Teenagers are the age group most commonly thought to struggle the most with acne however, according to the American Academy of Dermatologists (AAD) acne affects women far beyond their teen years and unfortunately, the skin condition is getting more common in adult women over the age of 20.
Adult acne affects more than half of women between the ages of 20 and 29 and more than 25 percent of women in their 40s, according to a study presented at the American Academy of Dermatology’s 70th Annual Meeting, which also found that more women are affected by acne than men of a similar age.
And it’s more than just the occasional spot, 45 percent of women aged 21-30 had clinical acne, 26 percent of women aged 31-40 had clinical acne, and 12 percent of women aged 41-50 had clinical acne.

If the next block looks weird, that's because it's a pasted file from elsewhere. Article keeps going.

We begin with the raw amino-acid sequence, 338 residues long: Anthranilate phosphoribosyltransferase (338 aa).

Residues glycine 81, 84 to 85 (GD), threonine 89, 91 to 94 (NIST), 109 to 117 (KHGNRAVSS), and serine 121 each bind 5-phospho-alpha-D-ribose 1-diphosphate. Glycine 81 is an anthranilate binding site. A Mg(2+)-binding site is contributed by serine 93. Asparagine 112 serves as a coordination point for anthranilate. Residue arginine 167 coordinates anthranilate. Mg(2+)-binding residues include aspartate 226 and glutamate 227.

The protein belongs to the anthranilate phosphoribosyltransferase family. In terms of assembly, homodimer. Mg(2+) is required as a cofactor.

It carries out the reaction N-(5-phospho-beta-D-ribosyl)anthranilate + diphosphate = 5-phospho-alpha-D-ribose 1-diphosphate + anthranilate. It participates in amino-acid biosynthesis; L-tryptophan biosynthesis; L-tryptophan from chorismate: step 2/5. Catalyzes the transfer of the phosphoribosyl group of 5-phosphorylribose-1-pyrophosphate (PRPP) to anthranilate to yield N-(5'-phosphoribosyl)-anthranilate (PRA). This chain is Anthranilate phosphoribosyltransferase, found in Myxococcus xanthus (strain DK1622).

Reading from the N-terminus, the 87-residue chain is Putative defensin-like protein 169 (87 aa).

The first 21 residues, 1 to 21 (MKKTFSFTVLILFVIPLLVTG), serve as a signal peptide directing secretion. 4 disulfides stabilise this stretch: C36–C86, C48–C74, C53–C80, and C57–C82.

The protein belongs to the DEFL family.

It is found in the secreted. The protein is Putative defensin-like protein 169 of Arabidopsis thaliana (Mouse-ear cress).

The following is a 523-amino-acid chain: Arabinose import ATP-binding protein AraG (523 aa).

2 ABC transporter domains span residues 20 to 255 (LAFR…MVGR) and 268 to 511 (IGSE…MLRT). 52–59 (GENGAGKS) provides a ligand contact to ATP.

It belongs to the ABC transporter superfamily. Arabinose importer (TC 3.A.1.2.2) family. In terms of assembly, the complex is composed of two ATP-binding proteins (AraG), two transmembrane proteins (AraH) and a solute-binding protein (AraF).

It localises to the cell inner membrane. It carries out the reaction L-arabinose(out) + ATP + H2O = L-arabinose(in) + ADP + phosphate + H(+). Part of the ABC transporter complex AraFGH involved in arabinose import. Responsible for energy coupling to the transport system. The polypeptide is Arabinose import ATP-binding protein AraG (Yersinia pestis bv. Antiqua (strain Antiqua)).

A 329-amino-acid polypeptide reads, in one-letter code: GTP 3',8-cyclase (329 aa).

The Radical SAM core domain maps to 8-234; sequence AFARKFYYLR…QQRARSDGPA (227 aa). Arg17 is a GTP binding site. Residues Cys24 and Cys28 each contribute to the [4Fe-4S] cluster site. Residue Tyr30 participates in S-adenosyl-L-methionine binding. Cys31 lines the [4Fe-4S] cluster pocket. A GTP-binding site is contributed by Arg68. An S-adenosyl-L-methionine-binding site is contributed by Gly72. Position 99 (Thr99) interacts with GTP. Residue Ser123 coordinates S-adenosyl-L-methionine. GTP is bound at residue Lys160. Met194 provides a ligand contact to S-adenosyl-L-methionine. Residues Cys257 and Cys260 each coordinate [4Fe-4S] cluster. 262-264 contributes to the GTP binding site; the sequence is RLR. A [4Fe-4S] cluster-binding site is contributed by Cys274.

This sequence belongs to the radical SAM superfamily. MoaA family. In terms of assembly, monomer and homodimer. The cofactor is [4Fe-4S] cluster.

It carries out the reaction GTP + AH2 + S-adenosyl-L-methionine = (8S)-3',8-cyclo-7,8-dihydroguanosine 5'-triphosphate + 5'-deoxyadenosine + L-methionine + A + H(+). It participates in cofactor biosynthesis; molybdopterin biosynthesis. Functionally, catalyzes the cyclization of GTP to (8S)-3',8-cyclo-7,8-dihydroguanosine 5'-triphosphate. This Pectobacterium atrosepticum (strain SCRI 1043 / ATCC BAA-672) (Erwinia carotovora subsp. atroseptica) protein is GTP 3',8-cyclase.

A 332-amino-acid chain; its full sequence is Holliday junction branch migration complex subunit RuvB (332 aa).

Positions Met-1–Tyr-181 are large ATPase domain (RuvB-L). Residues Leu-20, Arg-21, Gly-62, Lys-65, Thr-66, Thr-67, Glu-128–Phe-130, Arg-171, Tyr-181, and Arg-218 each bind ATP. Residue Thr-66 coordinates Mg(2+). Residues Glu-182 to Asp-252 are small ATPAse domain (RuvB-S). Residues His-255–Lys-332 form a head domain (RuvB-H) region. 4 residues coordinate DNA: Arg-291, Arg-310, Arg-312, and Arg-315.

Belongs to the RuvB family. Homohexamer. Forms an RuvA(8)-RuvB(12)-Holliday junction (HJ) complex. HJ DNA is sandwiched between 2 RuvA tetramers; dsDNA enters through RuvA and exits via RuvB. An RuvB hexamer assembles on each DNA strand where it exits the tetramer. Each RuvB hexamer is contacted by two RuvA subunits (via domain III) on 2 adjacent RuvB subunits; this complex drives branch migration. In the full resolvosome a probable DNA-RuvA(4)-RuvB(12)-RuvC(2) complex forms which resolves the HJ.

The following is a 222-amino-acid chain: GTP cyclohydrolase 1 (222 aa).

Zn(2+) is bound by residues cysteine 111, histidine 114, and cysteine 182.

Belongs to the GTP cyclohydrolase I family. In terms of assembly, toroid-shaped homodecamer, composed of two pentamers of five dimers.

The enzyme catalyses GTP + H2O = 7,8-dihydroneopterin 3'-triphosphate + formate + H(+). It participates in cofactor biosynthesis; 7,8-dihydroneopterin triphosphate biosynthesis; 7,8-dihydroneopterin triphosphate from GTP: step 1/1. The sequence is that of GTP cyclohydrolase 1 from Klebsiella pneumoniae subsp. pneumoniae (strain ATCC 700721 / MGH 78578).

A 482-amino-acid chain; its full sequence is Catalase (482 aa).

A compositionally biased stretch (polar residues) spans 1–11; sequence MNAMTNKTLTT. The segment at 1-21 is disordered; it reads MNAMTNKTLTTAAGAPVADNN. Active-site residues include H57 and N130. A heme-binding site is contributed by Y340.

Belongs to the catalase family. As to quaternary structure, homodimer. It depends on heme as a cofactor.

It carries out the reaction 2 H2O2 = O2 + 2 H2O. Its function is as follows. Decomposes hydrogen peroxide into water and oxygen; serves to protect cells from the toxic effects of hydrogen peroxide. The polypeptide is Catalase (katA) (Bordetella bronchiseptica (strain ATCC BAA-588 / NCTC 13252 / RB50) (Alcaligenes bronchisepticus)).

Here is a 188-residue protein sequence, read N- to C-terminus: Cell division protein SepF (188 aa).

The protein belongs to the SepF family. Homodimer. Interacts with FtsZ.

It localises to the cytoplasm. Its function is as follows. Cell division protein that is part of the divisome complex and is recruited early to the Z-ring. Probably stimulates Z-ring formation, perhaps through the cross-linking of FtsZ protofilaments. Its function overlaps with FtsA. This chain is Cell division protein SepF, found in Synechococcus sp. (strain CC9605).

HOW HORMONES INFLUENCE ACNE:
Primary causes of adult acne
- Excess sebum, or oil gland, production (influenced by hormones).
- Skin cells that shed become abnormally sticky and accumulate, or clog up, in the hair follicle (influenced by hormones).
- Increased number of the acne-causing bacterium Propionbacterium acnes, or P. acnes.
- Skin inflammation.
The role of androgens
- Androgens, the male hormones present in both men and women, can contribute to adult acne flares by overstimulating the oil glands and altering the development of skin cells that line hair follicles in the skin.
- The majority of women with adult acne have normal androgen levels, but hormonal testing is recommended for females who have acne accompanied by excess facial or body hair, deepening voice, or irregular or infrequent menstrual periods.
Although there is no one single cure that works in all patients with acne, dermatologists can recommend patient-specific treatment regimens to control acne and minimize future breakouts. In women, hormonal therapies are commonly used to treat adult acne safely and effectively.
“With acne, it’s important for patients to understand that there are no quick fixes, and none of the therapies used to treat acne work overnight,” said Dr. Schlosser.
For more information on adult acne, visit the AAD’s website